A former al-Qaeda terrorist released from Guantanamo Bay is believed to be the leader of the attack on the US consulate in Benghazi, Libya, that killed four Americans, including the US Ambassador, it was revealed on Wednesday.
Sufyan Ben Qumu, who was reportedly once Osama bin Laden’s driver, was let out of the US military detention center in Cuba in 2007 and turned over to the government of Muammar Gaddafi on the condition he be kept behind bars.
Now, Fox News reports he may have led the attack on the American consulate that resulted in the death of Christopher Stevens — the first US Ambassador killed by violence overseas in 1979 .
Qumu is a Libyan army veteran who was jailed by Qaddafi and later escaped to Sudan, where he worked for one of Osama bin Laden’s holding companies.
According to some reports, he was bin Laden’s driver during his time at the company.
Later, he moved to Pakistan and slipped across the border into Afghanistan, where he began working at a charity that was a front for al-Qaeda in the summer of 2001.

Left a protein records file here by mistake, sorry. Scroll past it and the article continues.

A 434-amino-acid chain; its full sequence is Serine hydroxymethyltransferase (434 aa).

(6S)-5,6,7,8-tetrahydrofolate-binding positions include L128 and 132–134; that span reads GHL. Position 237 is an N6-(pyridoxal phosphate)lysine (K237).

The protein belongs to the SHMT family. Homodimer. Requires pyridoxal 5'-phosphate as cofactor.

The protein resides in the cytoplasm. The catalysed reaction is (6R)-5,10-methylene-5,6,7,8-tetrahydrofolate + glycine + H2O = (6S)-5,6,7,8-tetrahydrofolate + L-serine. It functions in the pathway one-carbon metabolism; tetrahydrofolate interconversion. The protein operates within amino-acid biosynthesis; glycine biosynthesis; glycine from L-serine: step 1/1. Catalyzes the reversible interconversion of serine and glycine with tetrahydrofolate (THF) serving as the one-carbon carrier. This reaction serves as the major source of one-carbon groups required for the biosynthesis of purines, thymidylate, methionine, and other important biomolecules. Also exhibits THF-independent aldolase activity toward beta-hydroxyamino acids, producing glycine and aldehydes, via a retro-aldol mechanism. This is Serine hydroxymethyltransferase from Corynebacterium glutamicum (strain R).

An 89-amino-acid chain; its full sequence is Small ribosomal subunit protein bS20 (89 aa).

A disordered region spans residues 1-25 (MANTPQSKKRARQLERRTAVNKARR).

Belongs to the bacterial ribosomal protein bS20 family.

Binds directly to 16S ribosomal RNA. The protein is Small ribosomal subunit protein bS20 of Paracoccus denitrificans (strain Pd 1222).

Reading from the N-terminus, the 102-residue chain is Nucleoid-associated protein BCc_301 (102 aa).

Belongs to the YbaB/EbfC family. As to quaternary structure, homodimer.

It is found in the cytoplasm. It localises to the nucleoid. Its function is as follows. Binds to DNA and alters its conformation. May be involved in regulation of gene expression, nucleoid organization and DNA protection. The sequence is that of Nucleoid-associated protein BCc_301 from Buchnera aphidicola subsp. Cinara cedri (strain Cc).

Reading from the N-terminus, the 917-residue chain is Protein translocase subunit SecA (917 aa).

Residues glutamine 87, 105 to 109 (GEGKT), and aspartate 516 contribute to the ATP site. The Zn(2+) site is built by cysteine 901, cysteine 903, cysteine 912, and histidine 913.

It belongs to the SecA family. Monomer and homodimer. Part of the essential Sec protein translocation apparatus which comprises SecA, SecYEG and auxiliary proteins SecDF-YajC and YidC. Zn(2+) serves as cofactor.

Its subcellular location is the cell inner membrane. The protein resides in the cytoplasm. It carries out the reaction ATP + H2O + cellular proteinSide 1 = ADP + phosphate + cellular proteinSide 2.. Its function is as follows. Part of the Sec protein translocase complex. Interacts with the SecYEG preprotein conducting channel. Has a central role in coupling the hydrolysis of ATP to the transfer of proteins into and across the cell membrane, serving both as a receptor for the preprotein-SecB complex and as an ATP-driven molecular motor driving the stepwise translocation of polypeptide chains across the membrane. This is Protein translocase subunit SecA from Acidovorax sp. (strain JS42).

He was arrested in Pakistan by local authorities shortly after the US invasion of Afghanistan. He was taken to the Guantanamo Bay detention center and held there for six years.
In 2007, Qumu was released from Gitmo and turned over to Gaddafi on the condition that he be kept in prison.
But, in 2010 Qaddafi freed him from the notorious Abu Salim prison in Tripoli, along with 37 other prisoners, to celebrate the dictator’s 41st year in power.
During the uprising, Qumu emerged as a leader of the rebels. He was a tank driver during his time in the Libyan army.
The report came as a senior US official called the assault on the American diplomatic outpost a ‘terrorist attack.’
It was the first time the White House has referred to the deadly incursion as terrorism and it undermines the US position that it was ‘spontaneous.’
‘Yes, they were killed in the course of a terrorist attack on our embassy,’ Director of the National Counterterrorism Center Matt Olsen told a Senate hearing on Wednesday.